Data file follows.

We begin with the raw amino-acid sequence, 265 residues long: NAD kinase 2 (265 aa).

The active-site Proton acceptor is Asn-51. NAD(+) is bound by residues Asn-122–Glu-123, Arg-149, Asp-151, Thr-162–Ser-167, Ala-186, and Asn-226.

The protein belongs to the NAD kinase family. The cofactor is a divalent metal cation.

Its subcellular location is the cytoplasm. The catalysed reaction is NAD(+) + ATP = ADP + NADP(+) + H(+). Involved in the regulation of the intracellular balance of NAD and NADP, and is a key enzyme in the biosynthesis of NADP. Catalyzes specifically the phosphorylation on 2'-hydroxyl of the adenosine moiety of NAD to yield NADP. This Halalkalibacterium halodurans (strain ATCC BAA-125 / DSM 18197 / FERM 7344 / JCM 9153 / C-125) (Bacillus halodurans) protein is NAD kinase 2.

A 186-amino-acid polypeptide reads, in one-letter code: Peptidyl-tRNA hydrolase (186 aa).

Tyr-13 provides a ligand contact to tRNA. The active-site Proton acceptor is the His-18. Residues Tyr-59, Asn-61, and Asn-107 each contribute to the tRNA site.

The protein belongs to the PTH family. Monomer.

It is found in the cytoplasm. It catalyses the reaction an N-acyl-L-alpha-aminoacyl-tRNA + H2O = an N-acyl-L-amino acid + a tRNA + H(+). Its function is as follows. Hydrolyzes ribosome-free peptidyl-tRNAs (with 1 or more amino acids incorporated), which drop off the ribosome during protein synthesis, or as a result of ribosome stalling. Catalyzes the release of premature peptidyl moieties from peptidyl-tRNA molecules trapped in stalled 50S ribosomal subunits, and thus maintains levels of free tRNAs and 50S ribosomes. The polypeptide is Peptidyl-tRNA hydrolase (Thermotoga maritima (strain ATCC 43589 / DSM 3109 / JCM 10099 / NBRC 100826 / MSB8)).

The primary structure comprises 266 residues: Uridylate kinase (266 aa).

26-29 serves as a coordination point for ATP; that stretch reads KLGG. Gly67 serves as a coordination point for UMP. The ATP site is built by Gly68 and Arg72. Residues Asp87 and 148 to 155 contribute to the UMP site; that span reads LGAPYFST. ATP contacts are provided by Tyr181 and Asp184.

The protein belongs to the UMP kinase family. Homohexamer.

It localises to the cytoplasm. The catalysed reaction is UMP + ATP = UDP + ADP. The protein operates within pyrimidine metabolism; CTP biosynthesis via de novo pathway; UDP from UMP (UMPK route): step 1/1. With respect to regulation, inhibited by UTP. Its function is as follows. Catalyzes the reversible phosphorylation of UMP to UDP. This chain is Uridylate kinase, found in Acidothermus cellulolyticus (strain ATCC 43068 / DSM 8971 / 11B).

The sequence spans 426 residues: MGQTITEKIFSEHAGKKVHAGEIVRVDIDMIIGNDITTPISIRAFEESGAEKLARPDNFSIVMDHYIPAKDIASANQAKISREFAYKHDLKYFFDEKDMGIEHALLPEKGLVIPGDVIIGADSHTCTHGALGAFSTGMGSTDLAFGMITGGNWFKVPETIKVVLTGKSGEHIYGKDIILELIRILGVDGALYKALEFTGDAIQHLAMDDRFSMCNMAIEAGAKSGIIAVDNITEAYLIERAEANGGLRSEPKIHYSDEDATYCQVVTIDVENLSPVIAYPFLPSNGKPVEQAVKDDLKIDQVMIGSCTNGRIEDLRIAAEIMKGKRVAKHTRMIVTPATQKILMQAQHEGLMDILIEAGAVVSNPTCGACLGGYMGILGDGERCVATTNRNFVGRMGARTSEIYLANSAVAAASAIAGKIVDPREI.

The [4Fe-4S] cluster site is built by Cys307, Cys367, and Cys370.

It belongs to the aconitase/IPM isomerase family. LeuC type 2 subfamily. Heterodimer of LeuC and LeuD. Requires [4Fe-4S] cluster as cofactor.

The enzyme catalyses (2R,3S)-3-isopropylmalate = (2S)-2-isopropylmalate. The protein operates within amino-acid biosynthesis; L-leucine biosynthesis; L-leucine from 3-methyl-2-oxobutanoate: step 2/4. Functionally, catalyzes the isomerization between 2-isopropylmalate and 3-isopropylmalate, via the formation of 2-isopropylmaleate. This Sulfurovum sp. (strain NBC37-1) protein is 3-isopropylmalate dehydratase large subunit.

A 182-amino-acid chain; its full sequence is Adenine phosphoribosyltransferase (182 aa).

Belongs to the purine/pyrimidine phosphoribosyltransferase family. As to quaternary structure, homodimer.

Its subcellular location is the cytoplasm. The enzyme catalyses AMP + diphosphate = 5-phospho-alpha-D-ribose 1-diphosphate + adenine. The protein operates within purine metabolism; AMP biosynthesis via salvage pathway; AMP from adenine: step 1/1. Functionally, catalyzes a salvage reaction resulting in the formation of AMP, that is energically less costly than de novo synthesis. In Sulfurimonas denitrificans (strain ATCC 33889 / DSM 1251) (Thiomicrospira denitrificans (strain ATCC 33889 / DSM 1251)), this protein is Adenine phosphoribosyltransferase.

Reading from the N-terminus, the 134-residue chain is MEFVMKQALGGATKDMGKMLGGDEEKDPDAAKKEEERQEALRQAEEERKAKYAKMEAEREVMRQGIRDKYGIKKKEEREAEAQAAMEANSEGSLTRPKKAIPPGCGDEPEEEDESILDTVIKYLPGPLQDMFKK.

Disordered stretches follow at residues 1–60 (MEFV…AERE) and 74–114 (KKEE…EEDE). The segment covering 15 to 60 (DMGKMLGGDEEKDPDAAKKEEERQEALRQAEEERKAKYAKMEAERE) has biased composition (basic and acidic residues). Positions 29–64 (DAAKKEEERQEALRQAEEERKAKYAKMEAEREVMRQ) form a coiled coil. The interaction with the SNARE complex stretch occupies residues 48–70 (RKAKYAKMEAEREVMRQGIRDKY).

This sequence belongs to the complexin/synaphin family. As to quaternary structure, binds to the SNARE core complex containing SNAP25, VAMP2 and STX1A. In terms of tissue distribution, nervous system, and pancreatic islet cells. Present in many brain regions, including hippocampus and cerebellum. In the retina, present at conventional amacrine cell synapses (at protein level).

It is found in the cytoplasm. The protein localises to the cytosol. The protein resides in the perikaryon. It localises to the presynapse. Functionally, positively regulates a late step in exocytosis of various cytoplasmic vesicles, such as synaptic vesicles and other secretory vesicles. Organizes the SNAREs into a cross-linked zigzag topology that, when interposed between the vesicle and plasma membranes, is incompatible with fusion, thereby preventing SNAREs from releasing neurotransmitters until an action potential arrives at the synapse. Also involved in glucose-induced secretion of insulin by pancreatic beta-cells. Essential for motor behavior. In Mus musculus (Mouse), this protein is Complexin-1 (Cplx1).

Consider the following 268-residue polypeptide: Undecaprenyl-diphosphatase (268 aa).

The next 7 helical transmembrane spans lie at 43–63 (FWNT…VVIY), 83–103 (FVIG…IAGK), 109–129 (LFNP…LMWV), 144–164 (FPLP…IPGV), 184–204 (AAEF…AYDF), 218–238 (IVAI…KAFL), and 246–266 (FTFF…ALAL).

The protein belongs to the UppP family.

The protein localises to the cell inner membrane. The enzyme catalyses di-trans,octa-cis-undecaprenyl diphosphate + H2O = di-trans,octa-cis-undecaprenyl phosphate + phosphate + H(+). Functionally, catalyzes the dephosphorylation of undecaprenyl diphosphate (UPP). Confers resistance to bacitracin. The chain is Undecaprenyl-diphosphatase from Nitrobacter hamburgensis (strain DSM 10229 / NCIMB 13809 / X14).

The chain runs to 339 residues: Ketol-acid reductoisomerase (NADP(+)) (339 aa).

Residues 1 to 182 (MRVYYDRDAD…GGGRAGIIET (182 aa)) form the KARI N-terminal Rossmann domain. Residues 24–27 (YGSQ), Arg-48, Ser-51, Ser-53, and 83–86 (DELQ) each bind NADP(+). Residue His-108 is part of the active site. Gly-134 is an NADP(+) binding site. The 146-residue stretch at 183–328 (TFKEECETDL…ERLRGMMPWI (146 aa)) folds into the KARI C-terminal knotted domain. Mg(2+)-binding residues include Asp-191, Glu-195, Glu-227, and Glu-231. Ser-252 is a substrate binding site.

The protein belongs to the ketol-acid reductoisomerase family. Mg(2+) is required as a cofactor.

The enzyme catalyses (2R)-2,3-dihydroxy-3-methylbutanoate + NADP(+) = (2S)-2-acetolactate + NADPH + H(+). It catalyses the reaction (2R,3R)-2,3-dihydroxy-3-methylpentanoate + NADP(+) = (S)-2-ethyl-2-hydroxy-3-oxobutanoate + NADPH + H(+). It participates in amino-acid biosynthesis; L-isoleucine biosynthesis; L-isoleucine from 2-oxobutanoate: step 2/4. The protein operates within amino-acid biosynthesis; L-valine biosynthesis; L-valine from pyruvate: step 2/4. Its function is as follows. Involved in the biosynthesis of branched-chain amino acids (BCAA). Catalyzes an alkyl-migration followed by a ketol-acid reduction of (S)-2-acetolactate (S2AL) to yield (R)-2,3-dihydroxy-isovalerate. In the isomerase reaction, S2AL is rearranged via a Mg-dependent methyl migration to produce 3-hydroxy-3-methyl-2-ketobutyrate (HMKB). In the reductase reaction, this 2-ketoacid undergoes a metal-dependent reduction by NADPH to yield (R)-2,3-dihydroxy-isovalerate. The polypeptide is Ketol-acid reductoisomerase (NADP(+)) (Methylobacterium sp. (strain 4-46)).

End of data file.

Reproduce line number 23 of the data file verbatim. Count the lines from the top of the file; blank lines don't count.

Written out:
It is found in the cytoplasm. The protein localises to the cytosol. The protein resides in the perikaryon. It localises to the presynapse. Functionally, positively regulates a late step in exocytosis of various cytoplasmic vesicles, such as synaptic vesicles and other secretory vesicles. Organizes the SNAREs into a cross-linked zigzag topology that, when interposed between the vesicle and plasma membranes, is incompatible with fusion, thereby preventing SNAREs from releasing neurotransmitters until an action potential arrives at the synapse. Also involved in glucose-induced secretion of insulin by pancreatic beta-cells. Essential for motor behavior. In Mus musculus (Mouse), this protein is Complexin-1 (Cplx1).